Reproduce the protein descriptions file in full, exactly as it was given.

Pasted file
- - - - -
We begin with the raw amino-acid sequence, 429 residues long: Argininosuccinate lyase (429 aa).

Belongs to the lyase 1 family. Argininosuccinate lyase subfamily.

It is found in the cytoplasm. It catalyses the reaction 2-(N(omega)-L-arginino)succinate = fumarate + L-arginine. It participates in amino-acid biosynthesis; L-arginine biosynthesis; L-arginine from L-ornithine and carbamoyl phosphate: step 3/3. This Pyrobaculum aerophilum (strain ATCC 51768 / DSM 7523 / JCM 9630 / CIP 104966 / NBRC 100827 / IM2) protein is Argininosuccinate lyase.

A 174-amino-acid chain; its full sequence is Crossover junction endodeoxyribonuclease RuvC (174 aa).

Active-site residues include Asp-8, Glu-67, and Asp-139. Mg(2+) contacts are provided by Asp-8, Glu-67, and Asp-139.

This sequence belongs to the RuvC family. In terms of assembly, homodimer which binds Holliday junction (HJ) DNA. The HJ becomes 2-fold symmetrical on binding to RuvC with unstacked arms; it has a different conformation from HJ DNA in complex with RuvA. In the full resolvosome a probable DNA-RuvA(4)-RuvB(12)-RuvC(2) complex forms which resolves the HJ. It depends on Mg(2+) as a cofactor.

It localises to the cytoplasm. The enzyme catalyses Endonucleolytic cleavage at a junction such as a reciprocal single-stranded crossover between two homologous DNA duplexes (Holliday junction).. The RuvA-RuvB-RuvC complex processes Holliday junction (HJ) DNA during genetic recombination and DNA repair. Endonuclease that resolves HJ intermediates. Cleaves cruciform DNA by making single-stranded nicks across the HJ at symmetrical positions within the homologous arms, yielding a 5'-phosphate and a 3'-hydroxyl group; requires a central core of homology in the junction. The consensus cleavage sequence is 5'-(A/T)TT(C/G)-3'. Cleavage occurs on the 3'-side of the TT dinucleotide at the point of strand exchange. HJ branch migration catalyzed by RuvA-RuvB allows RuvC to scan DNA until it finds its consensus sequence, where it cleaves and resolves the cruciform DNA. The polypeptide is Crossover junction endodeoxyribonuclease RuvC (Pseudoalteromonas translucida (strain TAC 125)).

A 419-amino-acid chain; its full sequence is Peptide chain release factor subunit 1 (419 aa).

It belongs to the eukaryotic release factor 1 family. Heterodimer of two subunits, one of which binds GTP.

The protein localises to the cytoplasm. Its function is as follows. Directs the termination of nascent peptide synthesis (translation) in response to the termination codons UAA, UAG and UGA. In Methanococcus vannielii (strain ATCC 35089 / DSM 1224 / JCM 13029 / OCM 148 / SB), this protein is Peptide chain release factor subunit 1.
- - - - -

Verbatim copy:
We begin with the raw amino-acid sequence, 429 residues long: Argininosuccinate lyase (429 aa).

Belongs to the lyase 1 family. Argininosuccinate lyase subfamily.

It is found in the cytoplasm. It catalyses the reaction 2-(N(omega)-L-arginino)succinate = fumarate + L-arginine. It participates in amino-acid biosynthesis; L-arginine biosynthesis; L-arginine from L-ornithine and carbamoyl phosphate: step 3/3. This Pyrobaculum aerophilum (strain ATCC 51768 / DSM 7523 / JCM 9630 / CIP 104966 / NBRC 100827 / IM2) protein is Argininosuccinate lyase.

A 174-amino-acid chain; its full sequence is Crossover junction endodeoxyribonuclease RuvC (174 aa).

Active-site residues include Asp-8, Glu-67, and Asp-139. Mg(2+) contacts are provided by Asp-8, Glu-67, and Asp-139.

This sequence belongs to the RuvC family. In terms of assembly, homodimer which binds Holliday junction (HJ) DNA. The HJ becomes 2-fold symmetrical on binding to RuvC with unstacked arms; it has a different conformation from HJ DNA in complex with RuvA. In the full resolvosome a probable DNA-RuvA(4)-RuvB(12)-RuvC(2) complex forms which resolves the HJ. It depends on Mg(2+) as a cofactor.

It localises to the cytoplasm. The enzyme catalyses Endonucleolytic cleavage at a junction such as a reciprocal single-stranded crossover between two homologous DNA duplexes (Holliday junction).. The RuvA-RuvB-RuvC complex processes Holliday junction (HJ) DNA during genetic recombination and DNA repair. Endonuclease that resolves HJ intermediates. Cleaves cruciform DNA by making single-stranded nicks across the HJ at symmetrical positions within the homologous arms, yielding a 5'-phosphate and a 3'-hydroxyl group; requires a central core of homology in the junction. The consensus cleavage sequence is 5'-(A/T)TT(C/G)-3'. Cleavage occurs on the 3'-side of the TT dinucleotide at the point of strand exchange. HJ branch migration catalyzed by RuvA-RuvB allows RuvC to scan DNA until it finds its consensus sequence, where it cleaves and resolves the cruciform DNA. The polypeptide is Crossover junction endodeoxyribonuclease RuvC (Pseudoalteromonas translucida (strain TAC 125)).

A 419-amino-acid chain; its full sequence is Peptide chain release factor subunit 1 (419 aa).

It belongs to the eukaryotic release factor 1 family. Heterodimer of two subunits, one of which binds GTP.

The protein localises to the cytoplasm. Its function is as follows. Directs the termination of nascent peptide synthesis (translation) in response to the termination codons UAA, UAG and UGA. In Methanococcus vannielii (strain ATCC 35089 / DSM 1224 / JCM 13029 / OCM 148 / SB), this protein is Peptide chain release factor subunit 1.